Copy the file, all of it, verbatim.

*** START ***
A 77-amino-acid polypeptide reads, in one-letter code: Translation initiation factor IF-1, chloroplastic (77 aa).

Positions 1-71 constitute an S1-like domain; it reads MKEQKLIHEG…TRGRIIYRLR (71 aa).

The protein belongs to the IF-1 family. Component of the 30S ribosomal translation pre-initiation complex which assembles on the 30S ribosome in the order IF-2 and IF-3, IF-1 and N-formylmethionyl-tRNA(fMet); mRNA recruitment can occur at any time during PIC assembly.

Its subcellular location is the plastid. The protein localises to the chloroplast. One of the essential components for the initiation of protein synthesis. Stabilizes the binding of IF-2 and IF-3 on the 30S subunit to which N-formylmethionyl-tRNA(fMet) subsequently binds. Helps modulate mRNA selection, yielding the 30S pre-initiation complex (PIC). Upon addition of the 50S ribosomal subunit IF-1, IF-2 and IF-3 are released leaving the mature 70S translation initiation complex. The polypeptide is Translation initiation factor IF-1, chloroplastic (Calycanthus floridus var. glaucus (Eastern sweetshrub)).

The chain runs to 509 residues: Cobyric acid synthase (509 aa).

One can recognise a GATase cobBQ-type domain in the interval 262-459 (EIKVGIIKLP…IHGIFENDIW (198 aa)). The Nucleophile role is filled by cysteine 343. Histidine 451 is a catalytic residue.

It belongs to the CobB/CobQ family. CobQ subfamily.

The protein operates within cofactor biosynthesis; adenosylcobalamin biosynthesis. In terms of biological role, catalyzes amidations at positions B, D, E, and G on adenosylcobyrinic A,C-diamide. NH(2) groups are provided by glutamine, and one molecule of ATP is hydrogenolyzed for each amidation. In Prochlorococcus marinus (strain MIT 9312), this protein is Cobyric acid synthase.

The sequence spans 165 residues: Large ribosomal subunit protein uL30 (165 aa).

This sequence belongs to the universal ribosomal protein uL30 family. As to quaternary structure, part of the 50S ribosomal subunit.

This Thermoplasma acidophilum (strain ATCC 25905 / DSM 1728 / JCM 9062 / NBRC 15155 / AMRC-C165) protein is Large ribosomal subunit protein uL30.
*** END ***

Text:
A 77-amino-acid polypeptide reads, in one-letter code: Translation initiation factor IF-1, chloroplastic (77 aa).

Positions 1-71 constitute an S1-like domain; it reads MKEQKLIHEG…TRGRIIYRLR (71 aa).

The protein belongs to the IF-1 family. Component of the 30S ribosomal translation pre-initiation complex which assembles on the 30S ribosome in the order IF-2 and IF-3, IF-1 and N-formylmethionyl-tRNA(fMet); mRNA recruitment can occur at any time during PIC assembly.

Its subcellular location is the plastid. The protein localises to the chloroplast. One of the essential components for the initiation of protein synthesis. Stabilizes the binding of IF-2 and IF-3 on the 30S subunit to which N-formylmethionyl-tRNA(fMet) subsequently binds. Helps modulate mRNA selection, yielding the 30S pre-initiation complex (PIC). Upon addition of the 50S ribosomal subunit IF-1, IF-2 and IF-3 are released leaving the mature 70S translation initiation complex. The polypeptide is Translation initiation factor IF-1, chloroplastic (Calycanthus floridus var. glaucus (Eastern sweetshrub)).

The chain runs to 509 residues: Cobyric acid synthase (509 aa).

One can recognise a GATase cobBQ-type domain in the interval 262-459 (EIKVGIIKLP…IHGIFENDIW (198 aa)). The Nucleophile role is filled by cysteine 343. Histidine 451 is a catalytic residue.

It belongs to the CobB/CobQ family. CobQ subfamily.

The protein operates within cofactor biosynthesis; adenosylcobalamin biosynthesis. In terms of biological role, catalyzes amidations at positions B, D, E, and G on adenosylcobyrinic A,C-diamide. NH(2) groups are provided by glutamine, and one molecule of ATP is hydrogenolyzed for each amidation. In Prochlorococcus marinus (strain MIT 9312), this protein is Cobyric acid synthase.

The sequence spans 165 residues: Large ribosomal subunit protein uL30 (165 aa).

This sequence belongs to the universal ribosomal protein uL30 family. As to quaternary structure, part of the 50S ribosomal subunit.

This Thermoplasma acidophilum (strain ATCC 25905 / DSM 1728 / JCM 9062 / NBRC 15155 / AMRC-C165) protein is Large ribosomal subunit protein uL30.